Liked by 1 person

    1. Sounds like fun! I do recommend you buy special cycling maps and use the scenic signposting systems. If you use the LF-routes (long distance cycling routes) you don’t need to do much planning but you will still follow scenic lanes and have signposts helping you. See the website https://www.hollandcyclingroutes.com/long-distance-cycle-routes
      (And maps or the app “Fiets!” or will help you see where you are if you get lost / miss a sign).
      “Asking locals”… it would be a bit hard to explain a nice route with 100 turns. And the straightforward routes are the more boring ones.
      Enjoy!

      Like

      1. Karen

        I had my first cycle experience 2 years ago… a cousin pointed me in a direction with some vague instructions – that was – to head to Kampen and maybe, cycle to Karlenberg, Geithorn, Zwolle and back to Kampen. They had never done it themselves so it was hard to get any real information from them. I was so anxious and bewildered how on earth was I going to do that!. Anyway – once I arrived in Kampen, I bought a cycle map and hired a bike and they set me on my merry way. I was rather confused at first how to understand the ‘Bike Buttons’ until I got adopted by some ladies going out for a little afternoon cycle and they invited me to join them for an hour or so.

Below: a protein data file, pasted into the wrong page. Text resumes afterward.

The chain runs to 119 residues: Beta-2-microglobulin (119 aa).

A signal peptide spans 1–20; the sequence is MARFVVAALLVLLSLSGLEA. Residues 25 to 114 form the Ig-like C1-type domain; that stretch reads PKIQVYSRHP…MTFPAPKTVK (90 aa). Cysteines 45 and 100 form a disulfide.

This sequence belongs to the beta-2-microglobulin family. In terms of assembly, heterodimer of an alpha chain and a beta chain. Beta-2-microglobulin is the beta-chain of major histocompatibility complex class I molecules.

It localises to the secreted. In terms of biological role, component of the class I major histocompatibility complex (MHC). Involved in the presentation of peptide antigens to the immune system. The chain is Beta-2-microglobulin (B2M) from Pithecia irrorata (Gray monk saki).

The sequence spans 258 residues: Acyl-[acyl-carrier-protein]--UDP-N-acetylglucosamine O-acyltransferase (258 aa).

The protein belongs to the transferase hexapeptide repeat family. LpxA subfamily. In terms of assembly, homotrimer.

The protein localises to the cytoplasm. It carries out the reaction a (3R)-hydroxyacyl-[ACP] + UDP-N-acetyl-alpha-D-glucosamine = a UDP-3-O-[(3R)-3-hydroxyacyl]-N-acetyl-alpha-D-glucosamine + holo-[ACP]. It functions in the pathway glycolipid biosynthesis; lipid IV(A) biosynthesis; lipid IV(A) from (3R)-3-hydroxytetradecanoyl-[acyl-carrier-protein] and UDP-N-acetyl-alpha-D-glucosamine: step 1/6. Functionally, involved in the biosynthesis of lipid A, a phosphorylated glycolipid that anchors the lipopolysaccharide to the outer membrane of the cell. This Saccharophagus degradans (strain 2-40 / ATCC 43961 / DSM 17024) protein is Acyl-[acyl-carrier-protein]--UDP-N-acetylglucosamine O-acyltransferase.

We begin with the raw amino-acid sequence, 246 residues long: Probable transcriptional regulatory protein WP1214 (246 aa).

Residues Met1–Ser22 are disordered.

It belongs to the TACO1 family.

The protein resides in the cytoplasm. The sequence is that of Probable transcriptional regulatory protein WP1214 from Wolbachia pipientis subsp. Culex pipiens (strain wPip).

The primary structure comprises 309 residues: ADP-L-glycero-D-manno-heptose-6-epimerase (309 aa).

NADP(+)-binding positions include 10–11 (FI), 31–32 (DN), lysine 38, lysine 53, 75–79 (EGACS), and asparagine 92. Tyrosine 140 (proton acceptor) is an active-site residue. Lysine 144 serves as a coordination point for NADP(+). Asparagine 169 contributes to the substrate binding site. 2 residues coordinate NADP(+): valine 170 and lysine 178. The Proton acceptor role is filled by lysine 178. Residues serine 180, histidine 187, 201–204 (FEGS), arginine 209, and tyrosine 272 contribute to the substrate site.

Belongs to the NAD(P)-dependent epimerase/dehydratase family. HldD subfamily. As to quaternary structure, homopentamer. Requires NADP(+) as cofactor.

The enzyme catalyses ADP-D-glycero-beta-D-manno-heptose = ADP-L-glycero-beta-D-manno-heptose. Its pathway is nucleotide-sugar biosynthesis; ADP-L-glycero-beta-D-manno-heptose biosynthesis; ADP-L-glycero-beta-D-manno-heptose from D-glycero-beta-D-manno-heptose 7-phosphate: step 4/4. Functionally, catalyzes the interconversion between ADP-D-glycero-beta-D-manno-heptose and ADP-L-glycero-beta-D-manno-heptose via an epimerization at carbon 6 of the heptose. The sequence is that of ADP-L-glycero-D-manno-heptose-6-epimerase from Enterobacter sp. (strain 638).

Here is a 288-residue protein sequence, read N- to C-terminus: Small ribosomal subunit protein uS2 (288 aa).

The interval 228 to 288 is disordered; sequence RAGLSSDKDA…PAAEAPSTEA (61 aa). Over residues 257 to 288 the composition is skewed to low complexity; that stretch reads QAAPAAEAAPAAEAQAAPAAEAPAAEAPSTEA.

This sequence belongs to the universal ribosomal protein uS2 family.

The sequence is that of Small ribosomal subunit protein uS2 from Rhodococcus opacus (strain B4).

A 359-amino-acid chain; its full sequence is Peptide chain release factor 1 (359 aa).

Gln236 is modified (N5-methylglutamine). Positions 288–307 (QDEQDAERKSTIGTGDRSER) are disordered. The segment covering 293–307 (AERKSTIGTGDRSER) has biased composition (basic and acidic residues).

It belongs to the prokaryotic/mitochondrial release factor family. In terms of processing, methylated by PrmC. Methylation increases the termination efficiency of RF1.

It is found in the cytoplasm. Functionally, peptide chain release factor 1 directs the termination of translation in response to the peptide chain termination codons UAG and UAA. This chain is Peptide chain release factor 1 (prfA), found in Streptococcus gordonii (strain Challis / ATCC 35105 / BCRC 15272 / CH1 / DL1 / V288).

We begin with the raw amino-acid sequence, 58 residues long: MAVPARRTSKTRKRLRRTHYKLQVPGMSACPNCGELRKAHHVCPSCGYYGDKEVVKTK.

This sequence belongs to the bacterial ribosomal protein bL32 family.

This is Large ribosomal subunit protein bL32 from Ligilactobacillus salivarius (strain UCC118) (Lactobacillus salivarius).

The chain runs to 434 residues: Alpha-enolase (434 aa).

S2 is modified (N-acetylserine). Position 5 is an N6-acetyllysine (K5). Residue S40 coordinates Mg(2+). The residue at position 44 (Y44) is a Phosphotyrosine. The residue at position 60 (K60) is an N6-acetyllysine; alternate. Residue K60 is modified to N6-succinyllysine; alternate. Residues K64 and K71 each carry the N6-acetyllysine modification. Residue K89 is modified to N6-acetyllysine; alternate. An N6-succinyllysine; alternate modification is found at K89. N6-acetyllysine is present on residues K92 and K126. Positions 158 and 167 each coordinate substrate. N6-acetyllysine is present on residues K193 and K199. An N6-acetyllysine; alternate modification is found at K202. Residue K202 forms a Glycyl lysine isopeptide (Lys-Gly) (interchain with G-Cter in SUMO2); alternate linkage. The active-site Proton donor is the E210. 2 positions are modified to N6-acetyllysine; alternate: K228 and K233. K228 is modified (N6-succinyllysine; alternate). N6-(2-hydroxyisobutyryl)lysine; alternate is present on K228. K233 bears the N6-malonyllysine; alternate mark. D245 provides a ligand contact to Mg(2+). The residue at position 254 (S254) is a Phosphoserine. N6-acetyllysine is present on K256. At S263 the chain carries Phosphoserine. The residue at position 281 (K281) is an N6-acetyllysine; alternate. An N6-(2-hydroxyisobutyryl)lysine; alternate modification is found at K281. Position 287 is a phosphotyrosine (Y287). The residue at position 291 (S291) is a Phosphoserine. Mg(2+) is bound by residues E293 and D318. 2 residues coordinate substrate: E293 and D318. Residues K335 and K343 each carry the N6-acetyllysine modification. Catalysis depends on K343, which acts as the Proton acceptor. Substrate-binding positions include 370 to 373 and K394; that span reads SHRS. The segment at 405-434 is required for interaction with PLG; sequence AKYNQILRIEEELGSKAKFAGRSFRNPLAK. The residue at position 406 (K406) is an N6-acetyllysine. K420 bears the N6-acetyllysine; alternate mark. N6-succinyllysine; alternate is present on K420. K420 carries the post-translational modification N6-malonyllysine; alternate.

Glow pen is a must! Each morning I asked if someone could guide me as to which was the most beautiful route to take and I would fill in the route on my map. I LOVE using a paper map as I feel a greater connection to the experience and my overall journey. The best moment was when I was lost in Hassalt and asked for help from the local windmill chap. He convinced me to take a route that was not even on my map! “Just trust me!” he said. “Go right, go right go right and keep going right. If uncertain, go right!” and sure enough, I arrived in Zwolle via the the bicycle ferry deep in the woods! You couldn’t take the smile of my face!
        I kept texting my cousins that I was not coming home for dinner. I just wanted to keep cycling! lol!
        And so I discovered Hattem and Elburg – it was like a dream! And still is 🙂